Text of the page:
The return of Flintoff, however, means that the Yorkshireman would have to be chosen as the No 5 batsman. That would be a selection on which you might have fancied a long-odds punt when McGrath finished 115th in the first-class batting averages last summer. You might have thought it wiser to bet on Will Jefferson or Darren Bicknell, who were, respectively, immediately above and below him. The selectors will be asking themselves if McGrath is truly a Test No 5. McGrath, who has performed admirably, will be asking himself much the same question.
As for Key, he has been out of form. Apart from taking runs from some students, his top score in 18 innings was 68. Then, on Thursday he made 140 against Nottinghamshire. It was a flat deck, but Key observed the proprieties. Key has a staunch supporter on the selection panel in Rod Marsh, who worked with him at the National Academy. Marsh is a strong ally, and if Duncan Fletcher is also on his side, Key will be retained. If he is jettisoned now, the selectors would be admitting that they spotted wrong.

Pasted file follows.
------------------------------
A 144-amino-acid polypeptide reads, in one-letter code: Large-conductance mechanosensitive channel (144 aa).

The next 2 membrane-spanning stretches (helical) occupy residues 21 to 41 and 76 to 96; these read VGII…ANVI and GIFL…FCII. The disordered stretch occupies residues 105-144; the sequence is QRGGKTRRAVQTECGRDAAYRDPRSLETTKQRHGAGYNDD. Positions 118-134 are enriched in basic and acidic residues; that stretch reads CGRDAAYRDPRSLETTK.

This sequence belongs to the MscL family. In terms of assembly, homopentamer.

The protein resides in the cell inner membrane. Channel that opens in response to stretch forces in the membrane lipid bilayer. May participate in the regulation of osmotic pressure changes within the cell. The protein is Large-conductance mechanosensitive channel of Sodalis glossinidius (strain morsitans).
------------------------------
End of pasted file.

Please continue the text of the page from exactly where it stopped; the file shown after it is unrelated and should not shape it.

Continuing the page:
If they are worried about his batting average of 18.77 in 13 innings in Test matches, they might examine precedent. There was another chap, by coincidence, who had 13 innings in his first eight Tests. By then, he also had one fifty, but his average was only 17.20. The selectors stuck with him. Name of Steve Waugh.
The bandwagon to terminate Stewart's Test career has picked up more passengers in the past four weeks than London Transport after the introduction of congestion charges. Chris Read's performances in the NatWest Series have marked him out as an obvious successor, who should become an instant one.